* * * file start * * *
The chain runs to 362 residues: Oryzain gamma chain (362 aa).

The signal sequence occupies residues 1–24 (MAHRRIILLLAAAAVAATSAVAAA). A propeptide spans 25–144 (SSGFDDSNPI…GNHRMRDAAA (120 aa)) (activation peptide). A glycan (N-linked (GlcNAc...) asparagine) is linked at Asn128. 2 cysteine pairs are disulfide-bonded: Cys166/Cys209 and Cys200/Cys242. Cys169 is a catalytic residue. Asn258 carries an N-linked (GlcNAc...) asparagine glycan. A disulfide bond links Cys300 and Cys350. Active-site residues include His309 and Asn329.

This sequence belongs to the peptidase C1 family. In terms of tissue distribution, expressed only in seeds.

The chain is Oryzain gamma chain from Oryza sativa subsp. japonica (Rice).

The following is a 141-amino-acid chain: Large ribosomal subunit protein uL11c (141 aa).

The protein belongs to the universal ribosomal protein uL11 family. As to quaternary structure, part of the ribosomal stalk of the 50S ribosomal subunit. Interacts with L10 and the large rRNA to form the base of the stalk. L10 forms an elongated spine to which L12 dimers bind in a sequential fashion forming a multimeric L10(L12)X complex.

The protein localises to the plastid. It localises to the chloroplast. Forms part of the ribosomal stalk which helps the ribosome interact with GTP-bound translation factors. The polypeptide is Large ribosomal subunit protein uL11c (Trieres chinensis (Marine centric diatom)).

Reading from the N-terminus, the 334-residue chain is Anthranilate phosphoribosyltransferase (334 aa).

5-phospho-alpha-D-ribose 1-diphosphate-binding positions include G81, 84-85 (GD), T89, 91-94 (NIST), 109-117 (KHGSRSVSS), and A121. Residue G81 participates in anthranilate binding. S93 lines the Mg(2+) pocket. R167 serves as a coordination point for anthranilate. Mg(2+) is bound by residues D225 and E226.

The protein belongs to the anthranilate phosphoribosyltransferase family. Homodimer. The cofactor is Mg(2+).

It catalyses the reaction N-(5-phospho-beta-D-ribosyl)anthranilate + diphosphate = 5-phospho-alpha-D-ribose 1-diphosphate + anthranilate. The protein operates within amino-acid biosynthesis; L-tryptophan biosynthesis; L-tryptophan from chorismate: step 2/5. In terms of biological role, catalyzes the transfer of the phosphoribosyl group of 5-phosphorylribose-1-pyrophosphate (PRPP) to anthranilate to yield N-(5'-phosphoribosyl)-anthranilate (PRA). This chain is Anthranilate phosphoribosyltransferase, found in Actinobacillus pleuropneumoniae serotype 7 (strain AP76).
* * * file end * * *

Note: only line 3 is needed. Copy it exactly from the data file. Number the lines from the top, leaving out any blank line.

This sequence belongs to the peptidase C1 family. In terms of tissue distribution, expressed only in seeds.